Monday, 28 January 2013
The Beekeeper 
The Beekeeper, the second chapter in Angelopoulos’ ‘Trilogy of Silence’, was thematically and stylistically a more apt companion piece to Eternity and A Day, along with Voyage to Cythera. Like the Bruno Ganz starrer, this was more of an intimate and personal drama than a sprawling or a political one, and had a renowned non-Greek actor as a middle-aged central protagonist who is quietly at odds with the fast-changing world around him. It began with a deeply emotional sequence – Spyros (Marcello Mastroianni), a soft-spoken teacher, internally weeping at his daughter’s marriage. Upon the completion of the event he leaves his wife and his job, and returns to his roots, so to speak – that of life on the roads keeping bees which he had learned from his father. During his journey he meets some of his old friends, and makes acquaintance with a young, carefree and promiscuous hitchhiker (Nadia Mourouzi). He initially avoids her advances because she reminds him of his daughters; yet, ironically for the same reason, he eventually embarks on a passionate tryst with her. Theo wonderfully counterbalanced the allusions of incest, self-guilt, mid-life crisis and futile attempts at personal redemption, with its broader, if subtler, sociopolitical observations on the chasm between Greece’s past and present. Mastroianni gave a masterful performance laden with restraint and near-passivity, while Mourouzi, too, was effective as the girl who briefly joins him in his physical, emotional, and ultimately, personal odyssey. As can be expected, the film comprised of exquisite washed-out photography, elegant camerawork, deeply melancholic tone, and leisurely pacing allowing for probing into the near impregnable psyche of the complex protagonist.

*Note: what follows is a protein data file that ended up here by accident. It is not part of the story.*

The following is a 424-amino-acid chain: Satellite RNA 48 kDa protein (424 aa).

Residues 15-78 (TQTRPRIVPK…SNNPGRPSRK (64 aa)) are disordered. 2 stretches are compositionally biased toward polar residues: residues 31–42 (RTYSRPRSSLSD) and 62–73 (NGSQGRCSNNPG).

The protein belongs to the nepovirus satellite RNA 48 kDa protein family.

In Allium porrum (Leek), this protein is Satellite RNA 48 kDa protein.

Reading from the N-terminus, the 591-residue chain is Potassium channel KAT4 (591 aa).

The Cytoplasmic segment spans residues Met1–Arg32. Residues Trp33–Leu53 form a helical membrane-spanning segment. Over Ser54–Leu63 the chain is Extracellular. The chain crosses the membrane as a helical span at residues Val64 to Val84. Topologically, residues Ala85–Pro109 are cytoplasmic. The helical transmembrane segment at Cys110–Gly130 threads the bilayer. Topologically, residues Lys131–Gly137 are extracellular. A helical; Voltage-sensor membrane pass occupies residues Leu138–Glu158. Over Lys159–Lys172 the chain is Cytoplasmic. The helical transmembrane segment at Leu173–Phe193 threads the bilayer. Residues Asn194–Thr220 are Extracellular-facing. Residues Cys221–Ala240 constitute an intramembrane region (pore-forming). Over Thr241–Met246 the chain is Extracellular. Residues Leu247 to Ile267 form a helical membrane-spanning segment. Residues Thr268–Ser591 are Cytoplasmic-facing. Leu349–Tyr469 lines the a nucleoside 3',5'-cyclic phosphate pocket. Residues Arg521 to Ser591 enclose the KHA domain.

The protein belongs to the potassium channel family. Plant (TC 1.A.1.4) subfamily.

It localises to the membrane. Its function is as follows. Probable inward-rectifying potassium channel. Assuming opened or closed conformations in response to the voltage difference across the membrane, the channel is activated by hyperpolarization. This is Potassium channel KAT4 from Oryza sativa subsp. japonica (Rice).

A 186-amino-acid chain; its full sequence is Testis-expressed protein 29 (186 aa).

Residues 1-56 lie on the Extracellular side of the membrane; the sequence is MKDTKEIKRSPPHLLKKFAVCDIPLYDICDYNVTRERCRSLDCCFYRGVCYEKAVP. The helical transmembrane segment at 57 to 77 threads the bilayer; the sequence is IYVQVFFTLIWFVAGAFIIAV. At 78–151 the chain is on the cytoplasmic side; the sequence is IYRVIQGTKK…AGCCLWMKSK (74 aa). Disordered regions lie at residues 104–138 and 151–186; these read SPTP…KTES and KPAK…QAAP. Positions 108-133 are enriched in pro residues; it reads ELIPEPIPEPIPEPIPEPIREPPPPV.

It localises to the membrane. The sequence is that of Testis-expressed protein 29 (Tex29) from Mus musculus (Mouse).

Director: Theo Angelopoulos
Genre: Drama/Psychological Drama/Road Movie